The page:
In the last three years, artist Rob Ryan has quietly become a household name. His intricate papercut designs pop up everywhere from the Paul Smith catwalk to the cover of Stylist, and sell like hot cakes in his Ryantown shop and card shops countrywide. He talks about finding fame late in life...
There are key stages you remember in your career.
And I remember the first time I turned down a job. I thought at the time: I’m never going to work again. I had this idea people would think I was fussy. But it doesn’t work like that. It was about a year ago and I’d got to a point where I was doing 80% collaborations and commerical commissions and only 20% my own work. People know what your style is and they want the same thing over and over again. So I thought: I’m going to turn this back to 20/80, how it used to be. I’m going to book in a show because then I’ll have to work for it. And I thought: what the hell, I’ll book in two shows.
I’m from a fine art background; I didn’t do design at college. But more than anything, I’m a drawer. It’s why I worked in printmaking for so long – it’s a more graphic medium. Papercuts are really just drawings, too. When I’m doing them, I’ve lost perspective, I’ve lost tone, I’ve lost bright colours. But what I have got is this single plain where words and pictures operate on the same level. There isn’t a particular order: sometimes it’s the words first, sometimes the pictures. But there’s a finite ending. Like sculpture, it’s what you take away that makes what there is. You start with a piece of paper and you can either cut it away until there’s nothing left or stop.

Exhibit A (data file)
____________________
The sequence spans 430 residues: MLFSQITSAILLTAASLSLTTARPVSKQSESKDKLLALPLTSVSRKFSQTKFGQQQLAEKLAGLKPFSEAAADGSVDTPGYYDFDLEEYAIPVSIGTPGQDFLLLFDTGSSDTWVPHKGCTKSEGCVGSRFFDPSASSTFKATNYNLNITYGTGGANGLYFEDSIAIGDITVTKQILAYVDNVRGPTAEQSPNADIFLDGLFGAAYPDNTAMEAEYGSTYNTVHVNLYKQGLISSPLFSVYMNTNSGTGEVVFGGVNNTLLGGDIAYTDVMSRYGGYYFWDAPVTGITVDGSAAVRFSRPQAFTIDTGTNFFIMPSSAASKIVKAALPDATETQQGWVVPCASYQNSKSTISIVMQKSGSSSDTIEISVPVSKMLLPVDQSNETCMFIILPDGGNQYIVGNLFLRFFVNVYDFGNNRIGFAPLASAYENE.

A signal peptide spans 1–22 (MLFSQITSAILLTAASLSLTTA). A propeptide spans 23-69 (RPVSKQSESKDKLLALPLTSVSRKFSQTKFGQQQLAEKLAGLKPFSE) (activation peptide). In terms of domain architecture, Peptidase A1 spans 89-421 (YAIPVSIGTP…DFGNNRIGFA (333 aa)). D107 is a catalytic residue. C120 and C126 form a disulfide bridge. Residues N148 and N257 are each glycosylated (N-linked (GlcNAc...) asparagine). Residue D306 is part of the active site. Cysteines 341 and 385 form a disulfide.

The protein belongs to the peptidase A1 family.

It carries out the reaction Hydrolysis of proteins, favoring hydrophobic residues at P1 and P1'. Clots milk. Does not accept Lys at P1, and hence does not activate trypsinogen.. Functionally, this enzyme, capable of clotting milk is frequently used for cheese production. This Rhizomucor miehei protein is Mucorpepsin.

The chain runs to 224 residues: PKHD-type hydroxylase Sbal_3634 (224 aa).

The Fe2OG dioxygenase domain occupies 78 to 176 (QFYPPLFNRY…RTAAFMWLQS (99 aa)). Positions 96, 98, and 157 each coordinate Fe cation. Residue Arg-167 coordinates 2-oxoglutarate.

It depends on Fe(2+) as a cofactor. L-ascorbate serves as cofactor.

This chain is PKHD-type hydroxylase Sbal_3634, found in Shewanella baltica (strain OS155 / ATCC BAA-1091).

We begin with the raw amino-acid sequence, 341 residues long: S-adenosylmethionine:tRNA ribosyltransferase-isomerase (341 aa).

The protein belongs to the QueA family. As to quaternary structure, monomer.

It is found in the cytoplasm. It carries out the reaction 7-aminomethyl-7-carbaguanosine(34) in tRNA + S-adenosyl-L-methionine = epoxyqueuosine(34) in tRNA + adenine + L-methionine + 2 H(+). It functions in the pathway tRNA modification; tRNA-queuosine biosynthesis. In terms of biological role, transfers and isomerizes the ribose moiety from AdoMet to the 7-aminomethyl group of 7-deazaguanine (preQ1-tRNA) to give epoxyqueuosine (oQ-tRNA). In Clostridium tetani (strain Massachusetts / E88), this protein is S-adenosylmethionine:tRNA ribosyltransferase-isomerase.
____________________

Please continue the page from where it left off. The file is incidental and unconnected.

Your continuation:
Even when I painted, my work was very decorative, lots of borders and flowers. At college, I liked the English illustrators of the 1940s and ’50s, all those Edwards and Erics. At the same time, I liked Italian and German painting, the 19th-century romantics like Caspar David Friedrich. I don’t get up in the morning and think I’m going to do a really romantic picture today. It just kind of happens. My new work is quite dark. Not as in heavy dark. As in a lot of pictures are night-time pictures! But there’s also a hint that things are not always that easy. The medium of papercut has that mixture of sentiment and something more sinister in the shadows.
I’m asked, “What did you do before people knew who you were?” – like there’s a missing 20 years. I left college in 1987 and you know, I kind of struggled. But I always made sure I had a studio I was working in, Monday to Friday, like a job. I used to take my kids to school and be there to pick them up after I’d finished. I’d work on a show for six months, maybe sell two pictures, one for £500, one for £400, and the rest would come back. I don’t do anything different now, only more people know about it and the work has somewhere to go. It goes out and stays out!
It’s a bit more of a business, obviously. I used to do it all on my own and now I have people to help. But I like that. They’re friends as well as colleagues. And fundamentally, it’s still me. You’re still a footballer, whether you’re a kid playing in the park or you’re playing for Man United. And I don’t differentiate between things because of their usage. It’s my work, whether it goes onto an eggcup or becomes a 10ft square papercut. It’s all part of a bigger picture.
Rob Ryan has exhibitions on at the Shire Hall Gallery, Stafford (13 November to 9 January 2011) and The Air Gallery, London (until 20 November). Visit TAG Fine Artswebsite for more details.
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